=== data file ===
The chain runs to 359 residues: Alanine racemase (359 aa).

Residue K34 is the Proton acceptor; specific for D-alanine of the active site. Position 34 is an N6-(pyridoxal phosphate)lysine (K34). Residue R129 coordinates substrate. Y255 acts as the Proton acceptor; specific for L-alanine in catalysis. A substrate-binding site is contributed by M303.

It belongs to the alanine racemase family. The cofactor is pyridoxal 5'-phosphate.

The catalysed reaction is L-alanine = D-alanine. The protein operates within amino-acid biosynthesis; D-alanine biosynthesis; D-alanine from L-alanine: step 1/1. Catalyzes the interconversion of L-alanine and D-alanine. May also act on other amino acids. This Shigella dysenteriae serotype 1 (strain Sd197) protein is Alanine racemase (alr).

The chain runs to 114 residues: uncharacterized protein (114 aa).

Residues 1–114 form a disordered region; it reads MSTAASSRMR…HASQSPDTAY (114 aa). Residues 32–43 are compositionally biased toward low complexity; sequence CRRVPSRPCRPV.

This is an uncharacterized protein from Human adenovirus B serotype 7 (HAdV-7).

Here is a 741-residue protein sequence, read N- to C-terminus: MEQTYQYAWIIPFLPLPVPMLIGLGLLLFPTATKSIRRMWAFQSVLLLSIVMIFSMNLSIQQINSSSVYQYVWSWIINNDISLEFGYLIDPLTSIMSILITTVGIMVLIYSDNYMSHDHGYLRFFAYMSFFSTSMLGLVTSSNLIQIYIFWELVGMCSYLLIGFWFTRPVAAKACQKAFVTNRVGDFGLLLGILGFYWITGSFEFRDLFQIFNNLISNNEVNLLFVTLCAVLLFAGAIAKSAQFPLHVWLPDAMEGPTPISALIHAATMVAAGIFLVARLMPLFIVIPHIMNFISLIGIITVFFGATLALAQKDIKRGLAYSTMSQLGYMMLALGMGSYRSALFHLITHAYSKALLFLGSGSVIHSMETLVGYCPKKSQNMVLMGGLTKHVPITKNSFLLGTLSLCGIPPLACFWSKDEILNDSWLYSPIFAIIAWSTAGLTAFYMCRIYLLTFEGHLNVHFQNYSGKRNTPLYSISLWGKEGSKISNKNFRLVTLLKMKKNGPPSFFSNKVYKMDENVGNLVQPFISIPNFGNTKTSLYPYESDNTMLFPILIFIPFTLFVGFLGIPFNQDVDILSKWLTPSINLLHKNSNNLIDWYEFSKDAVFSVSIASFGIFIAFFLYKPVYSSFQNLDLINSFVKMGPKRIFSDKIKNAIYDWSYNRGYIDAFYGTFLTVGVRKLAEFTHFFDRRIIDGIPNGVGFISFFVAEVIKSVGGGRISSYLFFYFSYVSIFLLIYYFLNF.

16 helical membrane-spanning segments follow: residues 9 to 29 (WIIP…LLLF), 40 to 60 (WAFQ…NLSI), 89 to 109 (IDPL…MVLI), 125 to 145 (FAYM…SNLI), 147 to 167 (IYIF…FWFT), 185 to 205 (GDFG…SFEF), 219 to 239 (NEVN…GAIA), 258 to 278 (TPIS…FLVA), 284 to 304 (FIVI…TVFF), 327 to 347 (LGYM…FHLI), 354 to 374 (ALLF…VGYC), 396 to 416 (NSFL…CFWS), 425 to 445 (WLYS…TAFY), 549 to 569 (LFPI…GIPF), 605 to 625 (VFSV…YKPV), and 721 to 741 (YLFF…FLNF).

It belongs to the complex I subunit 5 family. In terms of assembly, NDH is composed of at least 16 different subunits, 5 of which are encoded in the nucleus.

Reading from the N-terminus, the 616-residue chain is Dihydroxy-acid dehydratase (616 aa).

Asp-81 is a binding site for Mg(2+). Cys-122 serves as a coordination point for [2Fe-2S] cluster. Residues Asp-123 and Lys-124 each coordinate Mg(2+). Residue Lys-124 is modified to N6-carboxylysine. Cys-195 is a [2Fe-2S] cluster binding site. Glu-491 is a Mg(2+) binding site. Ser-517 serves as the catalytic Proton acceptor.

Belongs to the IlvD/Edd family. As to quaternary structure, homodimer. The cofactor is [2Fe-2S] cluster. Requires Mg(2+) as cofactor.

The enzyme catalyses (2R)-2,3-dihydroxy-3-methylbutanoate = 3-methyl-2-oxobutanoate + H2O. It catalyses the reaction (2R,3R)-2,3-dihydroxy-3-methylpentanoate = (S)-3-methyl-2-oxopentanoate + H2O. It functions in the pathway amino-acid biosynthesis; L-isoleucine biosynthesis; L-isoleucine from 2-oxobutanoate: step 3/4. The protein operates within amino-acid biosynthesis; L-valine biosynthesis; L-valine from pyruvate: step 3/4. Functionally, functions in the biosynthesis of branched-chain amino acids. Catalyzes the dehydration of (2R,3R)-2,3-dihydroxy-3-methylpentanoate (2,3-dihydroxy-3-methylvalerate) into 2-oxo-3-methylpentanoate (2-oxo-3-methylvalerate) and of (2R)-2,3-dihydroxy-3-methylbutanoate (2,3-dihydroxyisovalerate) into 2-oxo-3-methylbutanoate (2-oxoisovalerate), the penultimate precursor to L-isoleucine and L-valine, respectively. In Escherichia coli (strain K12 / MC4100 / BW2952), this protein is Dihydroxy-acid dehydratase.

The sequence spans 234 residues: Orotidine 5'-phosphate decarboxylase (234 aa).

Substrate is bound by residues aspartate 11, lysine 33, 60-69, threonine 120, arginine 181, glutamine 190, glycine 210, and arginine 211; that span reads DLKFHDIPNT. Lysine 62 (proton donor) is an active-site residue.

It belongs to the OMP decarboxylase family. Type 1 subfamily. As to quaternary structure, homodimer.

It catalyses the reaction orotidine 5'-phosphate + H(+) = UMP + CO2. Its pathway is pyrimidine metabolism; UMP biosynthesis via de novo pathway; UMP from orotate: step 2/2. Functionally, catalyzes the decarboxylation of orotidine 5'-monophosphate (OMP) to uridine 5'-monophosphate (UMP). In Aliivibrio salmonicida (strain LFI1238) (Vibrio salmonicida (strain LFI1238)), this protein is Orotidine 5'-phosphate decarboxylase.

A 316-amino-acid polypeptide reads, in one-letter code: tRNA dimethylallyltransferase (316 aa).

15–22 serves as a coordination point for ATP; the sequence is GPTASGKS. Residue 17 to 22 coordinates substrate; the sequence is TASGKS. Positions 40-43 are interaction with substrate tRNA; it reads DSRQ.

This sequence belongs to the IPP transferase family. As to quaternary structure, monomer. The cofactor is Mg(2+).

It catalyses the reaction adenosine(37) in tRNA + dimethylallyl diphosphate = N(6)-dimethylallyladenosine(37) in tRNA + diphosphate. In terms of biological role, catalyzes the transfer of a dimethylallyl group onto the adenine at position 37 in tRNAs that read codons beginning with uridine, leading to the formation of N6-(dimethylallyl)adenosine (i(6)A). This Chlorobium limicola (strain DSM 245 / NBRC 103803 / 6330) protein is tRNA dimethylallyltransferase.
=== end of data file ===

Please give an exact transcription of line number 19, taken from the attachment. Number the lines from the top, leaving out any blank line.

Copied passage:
A 316-amino-acid polypeptide reads, in one-letter code: tRNA dimethylallyltransferase (316 aa).